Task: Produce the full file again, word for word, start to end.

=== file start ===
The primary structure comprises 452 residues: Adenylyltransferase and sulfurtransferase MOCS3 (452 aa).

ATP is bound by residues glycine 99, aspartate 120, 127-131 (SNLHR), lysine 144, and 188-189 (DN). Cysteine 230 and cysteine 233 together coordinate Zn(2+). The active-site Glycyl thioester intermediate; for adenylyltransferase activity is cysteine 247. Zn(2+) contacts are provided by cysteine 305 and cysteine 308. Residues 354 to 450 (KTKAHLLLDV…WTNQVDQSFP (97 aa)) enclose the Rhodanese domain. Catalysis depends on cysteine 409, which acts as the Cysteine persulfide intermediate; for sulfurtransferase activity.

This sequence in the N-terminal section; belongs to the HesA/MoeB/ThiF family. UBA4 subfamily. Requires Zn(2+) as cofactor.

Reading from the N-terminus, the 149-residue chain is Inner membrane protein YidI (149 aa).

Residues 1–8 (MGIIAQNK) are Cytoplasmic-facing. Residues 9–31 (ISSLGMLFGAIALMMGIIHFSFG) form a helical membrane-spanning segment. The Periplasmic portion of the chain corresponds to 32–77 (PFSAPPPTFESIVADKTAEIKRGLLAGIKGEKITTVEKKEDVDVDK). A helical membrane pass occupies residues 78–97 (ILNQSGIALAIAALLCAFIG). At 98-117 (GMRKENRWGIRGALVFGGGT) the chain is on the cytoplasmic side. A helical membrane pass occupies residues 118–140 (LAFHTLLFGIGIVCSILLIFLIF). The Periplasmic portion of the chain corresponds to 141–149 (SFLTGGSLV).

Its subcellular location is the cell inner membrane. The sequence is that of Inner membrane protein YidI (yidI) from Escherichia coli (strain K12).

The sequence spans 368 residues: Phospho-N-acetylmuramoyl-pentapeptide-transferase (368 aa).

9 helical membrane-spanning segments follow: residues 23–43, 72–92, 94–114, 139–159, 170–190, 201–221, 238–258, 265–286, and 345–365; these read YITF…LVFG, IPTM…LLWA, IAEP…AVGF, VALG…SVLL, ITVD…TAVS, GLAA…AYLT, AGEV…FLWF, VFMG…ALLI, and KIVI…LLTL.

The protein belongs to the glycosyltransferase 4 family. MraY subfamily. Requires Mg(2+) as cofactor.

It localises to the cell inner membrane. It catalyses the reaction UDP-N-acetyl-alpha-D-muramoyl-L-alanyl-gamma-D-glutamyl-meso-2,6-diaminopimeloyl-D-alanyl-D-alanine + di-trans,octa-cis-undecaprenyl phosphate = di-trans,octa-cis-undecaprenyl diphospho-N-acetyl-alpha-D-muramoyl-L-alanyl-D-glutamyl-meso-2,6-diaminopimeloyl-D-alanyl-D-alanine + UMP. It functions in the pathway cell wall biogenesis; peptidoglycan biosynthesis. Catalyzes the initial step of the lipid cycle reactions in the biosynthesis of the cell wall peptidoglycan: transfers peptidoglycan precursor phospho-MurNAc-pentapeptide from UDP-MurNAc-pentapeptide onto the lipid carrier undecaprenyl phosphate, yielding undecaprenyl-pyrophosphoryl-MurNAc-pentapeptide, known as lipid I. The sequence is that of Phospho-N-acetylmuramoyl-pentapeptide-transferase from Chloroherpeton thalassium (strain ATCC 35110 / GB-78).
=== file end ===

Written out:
The primary structure comprises 452 residues: Adenylyltransferase and sulfurtransferase MOCS3 (452 aa).

ATP is bound by residues glycine 99, aspartate 120, 127-131 (SNLHR), lysine 144, and 188-189 (DN). Cysteine 230 and cysteine 233 together coordinate Zn(2+). The active-site Glycyl thioester intermediate; for adenylyltransferase activity is cysteine 247. Zn(2+) contacts are provided by cysteine 305 and cysteine 308. Residues 354 to 450 (KTKAHLLLDV…WTNQVDQSFP (97 aa)) enclose the Rhodanese domain. Catalysis depends on cysteine 409, which acts as the Cysteine persulfide intermediate; for sulfurtransferase activity.

This sequence in the N-terminal section; belongs to the HesA/MoeB/ThiF family. UBA4 subfamily. Requires Zn(2+) as cofactor.

Reading from the N-terminus, the 149-residue chain is Inner membrane protein YidI (149 aa).

Residues 1–8 (MGIIAQNK) are Cytoplasmic-facing. Residues 9–31 (ISSLGMLFGAIALMMGIIHFSFG) form a helical membrane-spanning segment. The Periplasmic portion of the chain corresponds to 32–77 (PFSAPPPTFESIVADKTAEIKRGLLAGIKGEKITTVEKKEDVDVDK). A helical membrane pass occupies residues 78–97 (ILNQSGIALAIAALLCAFIG). At 98-117 (GMRKENRWGIRGALVFGGGT) the chain is on the cytoplasmic side. A helical membrane pass occupies residues 118–140 (LAFHTLLFGIGIVCSILLIFLIF). The Periplasmic portion of the chain corresponds to 141–149 (SFLTGGSLV).

Its subcellular location is the cell inner membrane. The sequence is that of Inner membrane protein YidI (yidI) from Escherichia coli (strain K12).

The sequence spans 368 residues: Phospho-N-acetylmuramoyl-pentapeptide-transferase (368 aa).

9 helical membrane-spanning segments follow: residues 23–43, 72–92, 94–114, 139–159, 170–190, 201–221, 238–258, 265–286, and 345–365; these read YITF…LVFG, IPTM…LLWA, IAEP…AVGF, VALG…SVLL, ITVD…TAVS, GLAA…AYLT, AGEV…FLWF, VFMG…ALLI, and KIVI…LLTL.

The protein belongs to the glycosyltransferase 4 family. MraY subfamily. Requires Mg(2+) as cofactor.

It localises to the cell inner membrane. It catalyses the reaction UDP-N-acetyl-alpha-D-muramoyl-L-alanyl-gamma-D-glutamyl-meso-2,6-diaminopimeloyl-D-alanyl-D-alanine + di-trans,octa-cis-undecaprenyl phosphate = di-trans,octa-cis-undecaprenyl diphospho-N-acetyl-alpha-D-muramoyl-L-alanyl-D-glutamyl-meso-2,6-diaminopimeloyl-D-alanyl-D-alanine + UMP. It functions in the pathway cell wall biogenesis; peptidoglycan biosynthesis. Catalyzes the initial step of the lipid cycle reactions in the biosynthesis of the cell wall peptidoglycan: transfers peptidoglycan precursor phospho-MurNAc-pentapeptide from UDP-MurNAc-pentapeptide onto the lipid carrier undecaprenyl phosphate, yielding undecaprenyl-pyrophosphoryl-MurNAc-pentapeptide, known as lipid I. The sequence is that of Phospho-N-acetylmuramoyl-pentapeptide-transferase from Chloroherpeton thalassium (strain ATCC 35110 / GB-78).